The flower power this spring has been stunning, both flowers in the garden and blooms of wild plants in the bushland, on our property and around my area in the Dandenong Ranges east of Melbourne. Wattles, tea trees (see first pic)...covered, prolifically, in flowers (now or earlier).
But why - The `dry' winter? The cool spring with it's odd hot days?
I always like an explanation for weird events in the natural world but here I think I'm going to just sit back and enjoy the show - enormously.
Jill Weatherhead is horticulturist, writer, garden designer and principal at Jill Weatherhead Garden Design who lives in the Dandenong Ranges east of Melbourne, and works throughout Victoria. (www.jillweatherheadgardendesign.com.au)

Saturday, 9 December 2017

Late Spring Flower Fragrance


Don't you love the late spring garden, flower-filled, when suddenly you think - where's that delicious fragrance coming from?
Poet's daffodils (Narcissus poeticus varieties); mollis azalea; dwarf lilac; English roses?...or, probably most potent, mock orange (Philadelphus sp, the shrub named for brotherly love (cue `Ode to Joy')). One of my favourite of the mock oranges is good old Philadelphus coronarius (Syn. Philadelphus mexicanus) or evergreen mock orange (above).
All the Philadelphus species have these unusual squarish flowers - and usually amazing fragrance. Evergreen mock orange is so, so drought-hardy but so are the dwarf ones and the 3m+ P. `Natchez' (bought from Dicksonia Rare Plants many years ago) which flowers prolifically in spring in my unwatered garden. Some varieties have white, blushing blooms, although I prefer the many pure white ones, and most are deciduous.

There's also a tiny Osmanthus in the garden but I think it's too small to flower, and it's probably too late in the season for one of this genus, but it, too, has the reputation for such fabulous fragrance that people detect the perfume a long way from the plant...and then, irresistibly, follow their nose.
If my garden was a little larger I'd have at least 3 species (or cultivars) of Osmanthus to have them wafting their strong scent from about mid-autumn until about mid-spring (and much of the year).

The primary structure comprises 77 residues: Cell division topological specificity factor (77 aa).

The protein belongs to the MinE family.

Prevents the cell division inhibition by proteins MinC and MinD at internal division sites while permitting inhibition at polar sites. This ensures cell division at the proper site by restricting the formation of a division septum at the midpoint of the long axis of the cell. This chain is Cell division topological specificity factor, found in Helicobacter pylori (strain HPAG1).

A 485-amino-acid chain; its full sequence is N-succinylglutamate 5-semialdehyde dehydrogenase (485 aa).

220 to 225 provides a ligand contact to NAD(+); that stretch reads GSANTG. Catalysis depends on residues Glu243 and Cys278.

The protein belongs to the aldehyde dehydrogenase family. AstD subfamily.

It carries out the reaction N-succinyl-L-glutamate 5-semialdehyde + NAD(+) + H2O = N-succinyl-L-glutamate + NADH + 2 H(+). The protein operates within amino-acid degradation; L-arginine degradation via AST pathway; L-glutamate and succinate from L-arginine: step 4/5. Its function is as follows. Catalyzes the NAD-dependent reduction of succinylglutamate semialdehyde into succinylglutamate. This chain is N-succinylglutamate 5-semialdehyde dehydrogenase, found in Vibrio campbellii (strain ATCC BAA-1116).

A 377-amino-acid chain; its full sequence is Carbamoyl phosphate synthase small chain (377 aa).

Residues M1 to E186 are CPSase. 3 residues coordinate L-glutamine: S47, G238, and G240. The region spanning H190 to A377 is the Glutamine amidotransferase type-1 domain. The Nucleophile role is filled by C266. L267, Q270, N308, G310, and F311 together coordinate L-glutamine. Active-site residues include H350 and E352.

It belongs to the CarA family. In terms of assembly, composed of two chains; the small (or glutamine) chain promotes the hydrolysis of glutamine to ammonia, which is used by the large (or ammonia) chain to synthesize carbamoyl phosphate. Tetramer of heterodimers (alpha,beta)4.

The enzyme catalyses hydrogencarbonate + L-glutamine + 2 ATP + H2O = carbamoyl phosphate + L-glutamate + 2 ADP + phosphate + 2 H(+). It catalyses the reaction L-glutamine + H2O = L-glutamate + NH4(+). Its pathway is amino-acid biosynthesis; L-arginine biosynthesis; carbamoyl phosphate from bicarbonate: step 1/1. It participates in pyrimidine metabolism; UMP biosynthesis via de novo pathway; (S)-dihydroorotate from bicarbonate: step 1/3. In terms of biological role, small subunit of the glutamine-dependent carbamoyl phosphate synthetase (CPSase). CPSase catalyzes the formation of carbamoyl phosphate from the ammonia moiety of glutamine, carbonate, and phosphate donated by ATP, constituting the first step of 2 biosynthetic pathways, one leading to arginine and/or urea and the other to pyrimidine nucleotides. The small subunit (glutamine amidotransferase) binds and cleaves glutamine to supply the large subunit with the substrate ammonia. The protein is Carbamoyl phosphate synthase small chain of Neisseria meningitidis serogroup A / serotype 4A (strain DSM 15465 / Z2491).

Osmanthus x fortunei has white flowers in autumn, with a strong perfume, and reaches 2m high; Osmanthus heterophyllus 'Rotundifolia' (False Holly) for winter blooms; Osmanthus delavayi ` Heaven Scent' has perfumed white flowers winter-spring; and Osmanthus fragrans (`Fragrant Olive') for spring & late summer blooms (depending on climate). Osmanthus x burkwoodii, also, has perfumed white flowers in spring.
Then again I could plant them, keep them trimmed - and besides, they are slow growers.
Seriously tempting!

Jill Weatherhead is horticulturist, writer, garden designer and principal at Jill Weatherhead Garden Design who lives in the Dandenong Ranges east of Melbourne, and works throughout Victoria. (www.jillweatherheadgardendesign.com.au)

Wednesday, 22 November 2017

Antique Flowers

 Oddly, there's really only a few perennials or bulbs, from Mum, in my garden.
My gorgeous bearded irises - all blues, lilacs and a sumptuous black (last pic) - are from specialist nurseries (probably Tempo Two) while a few pure white ones came from my sister.
But why do I have one or two dull purple ones with touches of brown, like those I remember in my childhood home? Did Mum give me this one? I'm afraid there's no room for sentiment: these will be pulled out (along with a dull yellow iris and a brown, yes brown, iris). Besides, I think they came from my sister, and were thought to be white ones (oops).
Similarly, many of my daffodils are (more) recent acquisitions in sulphurs and whites - and not so many of the gold `King Alfred' style.
There's one exception, and I'm loving it.